Major milestone progress has been reached on Stuttgart-Ulm rail project in Germany with half the total tunnelling of 120.4km now completed, and more tunnelling about to start. Crews and fleets of equipment working across the multiple tunnels of the project are being joined by two more TBMs for use by Implenia to bore most of the Albvorland Tunnel, the last major twin-tube tunnel to start excavation.
The Albvorland Tunnel is the second longest underground section on the eastern Wendlingen-Ulm part of the multi-billion railway investment scheme. The German division of Swiss contractor Implenia was awarded the €380 million contract in December 2015 and has recently taken delivery of two 10.87m diameter Herrenknecht EPBMs for the parallel bores of up to 8km each, which are scheduled to launch from the east portal later this year (2017).
The Stuttgart-Ulm project is one of the largest investments among many new infrastructure projects across Germany for Deutsche Bahn (DB) and one of the country’s largest tunnelling endeavours. The entire Stuttgart-Ulm scheme comprises two large projects: Stuttgart 21 (S21) in the heart of the city involving a total 58.8km of tunnelling, and the Wendlingen-Ulm link with 61.6km of underground alignment. Each is financed through separate arrangements.
The S21 project involves major changes to the main station in Stuttgart plus excavation of long twin-tube network tunnels. With a budget of €6.53 billion the project is funded mostly by DB with contributions also from the European Union, the city’s airport operator, and the Federal, State and City governments. Key tunnels on the project are the Filder, Oberturkheim, Bad Cannstatt, Feuerbach, and Unterturkheim Tunnels plus the Airport and S-Bahn Tunnels, and smaller tunnels of less than 1km each (Fig 1).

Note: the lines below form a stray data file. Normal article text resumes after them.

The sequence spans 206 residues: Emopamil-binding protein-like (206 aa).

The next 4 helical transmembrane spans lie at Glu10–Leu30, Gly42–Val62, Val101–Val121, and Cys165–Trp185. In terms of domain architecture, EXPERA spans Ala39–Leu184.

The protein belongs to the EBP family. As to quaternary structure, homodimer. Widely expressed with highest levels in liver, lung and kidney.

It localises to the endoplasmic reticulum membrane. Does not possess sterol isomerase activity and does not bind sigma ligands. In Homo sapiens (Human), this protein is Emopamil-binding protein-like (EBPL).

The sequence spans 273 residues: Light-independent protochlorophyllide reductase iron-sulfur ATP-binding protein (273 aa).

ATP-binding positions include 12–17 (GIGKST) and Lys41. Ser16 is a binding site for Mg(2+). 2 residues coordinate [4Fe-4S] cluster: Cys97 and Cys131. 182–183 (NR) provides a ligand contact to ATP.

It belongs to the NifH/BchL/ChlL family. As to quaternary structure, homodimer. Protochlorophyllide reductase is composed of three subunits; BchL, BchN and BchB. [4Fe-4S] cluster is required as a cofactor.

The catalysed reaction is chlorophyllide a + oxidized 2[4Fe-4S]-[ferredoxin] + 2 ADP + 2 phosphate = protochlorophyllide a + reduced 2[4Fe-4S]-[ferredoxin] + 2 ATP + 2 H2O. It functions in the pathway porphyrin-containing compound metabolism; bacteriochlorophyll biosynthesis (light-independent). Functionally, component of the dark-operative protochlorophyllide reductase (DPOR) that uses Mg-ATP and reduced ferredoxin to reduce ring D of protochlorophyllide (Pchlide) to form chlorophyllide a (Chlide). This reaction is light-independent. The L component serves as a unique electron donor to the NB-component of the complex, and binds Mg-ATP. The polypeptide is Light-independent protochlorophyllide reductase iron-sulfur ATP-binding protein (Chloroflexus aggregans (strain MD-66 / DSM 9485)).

The Wendlingen-Ulm link runs east from Stuttgart to improve regional rail capacity. Once completed, the new high-speed line will cut travel time between Stuttgart and Ulm by almost half to 28 minutes. The new line is a lynchpin on a priority European rail route to link Paris and Strasbourg, through to Vienna, Bratislava and Budapest. The project is half the cost of Stuttgart 21 at about €3.5 billion, and is funded mostly by the Federal Government and EU resources, with about a fifth from the Baden-Wurttemberg State. The key rail tunnels on the line are the Albvorland, Bossler, Albabstieg, Steinbuhl Tunnels, with additional relatively short tunnels (Fig 2).
Cutting through the city and across the surrounding countryside in southwest Germany, much of the Stuttgart-Ulm scheme is aligned underground. Only slightly more runs at grade, following the A8 motorway (Figs 1 and 2). By early April, DB reported that tunnelling on the project had reached the halfway milestone with a total 61.4km, or 51%, of the running tunnels excavated.
On S21 the distance excavated by early April was just reaching its halfway milestone with a total of 27.3km, or 46.5%, of the various tunnels, that link into the main station from different quadrants of the city, excavated.
At 9.5km long, and the longest underground section on the entire project, the Filder Tunnel links the new central station to the airport with twin tubes running about 30m apart and connected every 500m with cross passages. Together with 700m of non-track tunnel works, total excavation on the lot to 19.8km.
Tunnelling methods include open-face excavation, including and particularly at junction zones, and the operation of a single TBM undertaking multiple drives. Contractor on the lot is the ATCOST21 JV, comprising Porr Bau, G Hinteregger, Ostu-Stettin Hoch- und Tiefbau, and Swietelsky Tunnelbau. Construction supervision is by ILF Consulting Engineers.